This is the first disruption that the program has faced since reopening activities earlier this month and the Terrors are definitely not alone. Five schools in Central Texas announced earlier today they were shutting down after having players test positive and schools in other states have recently had to do the same thing. Similar stories have been seen across college campuses where team-wide tests are revealing startling levels of positive returns. There are ongoing conversations amongst coaches on how to plan for and respond to a positive test. For instance, Blessed Trinity head coach Tim McFarlin met with his staff this weekend to discuss whether or not they would increase the group size following the GHSA’s announcement that groups as big as 50 would be allowed. McFarlin was hesitant to increase the group size, because if one player in a group of 50 tested positive, then all 50 players would have to go into quarantine, whereas a smaller group could allow more of the team to continue training.

“This is going to be reoccurring thing for all of us,” said Hidalgo. “Some people may cancel groups, some people are going to shut down everything. I hate being the one to set a precedent, but I think being aggressive to stop the spread of it is the best thing to do right now.”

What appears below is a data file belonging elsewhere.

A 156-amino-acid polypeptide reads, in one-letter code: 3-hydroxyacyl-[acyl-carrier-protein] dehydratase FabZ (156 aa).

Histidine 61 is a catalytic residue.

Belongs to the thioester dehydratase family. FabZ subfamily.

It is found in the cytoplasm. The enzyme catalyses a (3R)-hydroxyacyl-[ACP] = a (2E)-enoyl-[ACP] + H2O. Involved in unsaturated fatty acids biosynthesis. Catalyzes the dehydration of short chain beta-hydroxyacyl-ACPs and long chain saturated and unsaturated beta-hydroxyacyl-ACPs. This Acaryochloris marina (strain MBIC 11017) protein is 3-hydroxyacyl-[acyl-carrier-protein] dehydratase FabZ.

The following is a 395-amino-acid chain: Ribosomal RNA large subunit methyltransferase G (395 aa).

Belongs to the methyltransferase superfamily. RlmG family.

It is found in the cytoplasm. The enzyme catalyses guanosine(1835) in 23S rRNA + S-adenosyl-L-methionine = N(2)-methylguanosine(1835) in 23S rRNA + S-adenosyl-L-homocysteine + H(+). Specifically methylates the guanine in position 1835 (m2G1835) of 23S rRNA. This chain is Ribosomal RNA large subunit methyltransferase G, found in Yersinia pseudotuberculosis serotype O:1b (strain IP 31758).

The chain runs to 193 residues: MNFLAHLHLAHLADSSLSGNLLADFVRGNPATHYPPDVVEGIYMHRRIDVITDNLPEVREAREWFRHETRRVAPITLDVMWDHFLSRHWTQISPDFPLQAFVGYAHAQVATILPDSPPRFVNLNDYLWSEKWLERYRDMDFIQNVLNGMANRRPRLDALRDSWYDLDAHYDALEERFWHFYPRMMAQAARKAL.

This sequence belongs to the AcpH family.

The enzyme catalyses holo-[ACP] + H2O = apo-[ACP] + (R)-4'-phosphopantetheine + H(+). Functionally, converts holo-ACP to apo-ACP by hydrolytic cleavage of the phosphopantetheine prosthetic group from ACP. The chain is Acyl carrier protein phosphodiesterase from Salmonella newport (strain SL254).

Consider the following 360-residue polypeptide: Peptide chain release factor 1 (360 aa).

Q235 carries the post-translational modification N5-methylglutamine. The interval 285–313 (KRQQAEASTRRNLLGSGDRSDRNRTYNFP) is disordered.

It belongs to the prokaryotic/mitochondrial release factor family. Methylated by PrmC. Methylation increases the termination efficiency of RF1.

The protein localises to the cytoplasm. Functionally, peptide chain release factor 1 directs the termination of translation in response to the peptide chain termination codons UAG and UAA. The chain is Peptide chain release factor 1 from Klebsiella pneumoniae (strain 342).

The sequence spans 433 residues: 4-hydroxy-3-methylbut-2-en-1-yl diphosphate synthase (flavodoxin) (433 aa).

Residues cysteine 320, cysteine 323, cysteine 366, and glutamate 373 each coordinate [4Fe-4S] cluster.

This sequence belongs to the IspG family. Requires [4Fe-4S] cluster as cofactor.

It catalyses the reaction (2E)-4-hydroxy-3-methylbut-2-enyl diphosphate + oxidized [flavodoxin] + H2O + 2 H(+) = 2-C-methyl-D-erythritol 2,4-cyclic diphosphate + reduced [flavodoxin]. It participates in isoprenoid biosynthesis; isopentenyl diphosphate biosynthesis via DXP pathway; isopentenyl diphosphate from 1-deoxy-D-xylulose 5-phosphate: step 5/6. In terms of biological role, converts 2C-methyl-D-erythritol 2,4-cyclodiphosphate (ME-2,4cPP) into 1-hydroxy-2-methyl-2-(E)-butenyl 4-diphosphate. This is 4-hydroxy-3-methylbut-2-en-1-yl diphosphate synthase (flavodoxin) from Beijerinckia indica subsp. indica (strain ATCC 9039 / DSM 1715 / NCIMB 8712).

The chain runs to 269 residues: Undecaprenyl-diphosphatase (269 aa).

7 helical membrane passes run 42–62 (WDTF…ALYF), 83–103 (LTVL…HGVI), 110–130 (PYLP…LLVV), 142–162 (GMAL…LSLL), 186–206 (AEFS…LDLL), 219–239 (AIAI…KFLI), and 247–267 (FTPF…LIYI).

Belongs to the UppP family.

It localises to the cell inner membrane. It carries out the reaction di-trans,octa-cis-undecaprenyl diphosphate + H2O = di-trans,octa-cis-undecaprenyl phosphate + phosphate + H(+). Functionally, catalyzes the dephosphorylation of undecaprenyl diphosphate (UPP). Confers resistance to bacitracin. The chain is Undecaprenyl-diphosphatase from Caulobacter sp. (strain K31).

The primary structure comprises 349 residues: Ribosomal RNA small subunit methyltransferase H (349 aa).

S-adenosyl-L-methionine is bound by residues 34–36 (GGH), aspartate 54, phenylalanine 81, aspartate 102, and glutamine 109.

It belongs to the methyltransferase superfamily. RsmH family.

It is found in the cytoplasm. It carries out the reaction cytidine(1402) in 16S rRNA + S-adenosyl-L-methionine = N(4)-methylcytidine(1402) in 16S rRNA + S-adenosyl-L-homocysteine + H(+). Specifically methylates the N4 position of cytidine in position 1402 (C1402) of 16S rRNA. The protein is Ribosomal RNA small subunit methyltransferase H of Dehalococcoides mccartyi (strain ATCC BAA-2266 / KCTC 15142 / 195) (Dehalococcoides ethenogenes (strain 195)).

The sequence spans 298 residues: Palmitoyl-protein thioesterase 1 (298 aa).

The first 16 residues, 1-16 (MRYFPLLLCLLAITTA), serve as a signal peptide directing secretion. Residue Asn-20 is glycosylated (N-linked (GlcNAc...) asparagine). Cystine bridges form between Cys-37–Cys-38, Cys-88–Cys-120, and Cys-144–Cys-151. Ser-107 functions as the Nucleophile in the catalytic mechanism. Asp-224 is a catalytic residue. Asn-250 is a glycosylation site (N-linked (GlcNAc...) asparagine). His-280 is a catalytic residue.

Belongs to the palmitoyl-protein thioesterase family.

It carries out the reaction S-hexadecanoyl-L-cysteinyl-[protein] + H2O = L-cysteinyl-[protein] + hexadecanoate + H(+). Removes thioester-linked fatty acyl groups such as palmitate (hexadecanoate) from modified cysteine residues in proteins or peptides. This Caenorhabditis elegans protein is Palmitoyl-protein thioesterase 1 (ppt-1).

Hidalgo also pointed out that this is bigger than football, or the football season, and that this is raising major questions about school in the fall.

“I think the way forward for America is to get back to normal,” explained Hidalgo. “I think we should be isolating people with immunodeficiencies and the elderly and caring for the people that get sick and have symptoms. We can’t stay shut down indefinitely. We just can’t do it and that’s not about football or football season. We don’t even have a plan about how we are going back to school in the state of Georgia yet. So football is a pipe dream to me if you are going to say that you have to social distance in a classroom and when you get on a bus. How are you going to practice and do all the things that it takes to play football. The reality of it and what I personally believe, is that we just need to go back to school normally and deal with it as it pops up. I’m not a medical professional and I don’t play one on T.V. either, but the task at hand is really difficult. I mean restaurants are having to close here because they get a COVID test positive and they have to shut down for seven days. You can’t run a business like this. The nation is going to grind to a halt. We either need to shut everything down for two weeks so this thing passes or get back to normal, because there is no in between where this is going to work.”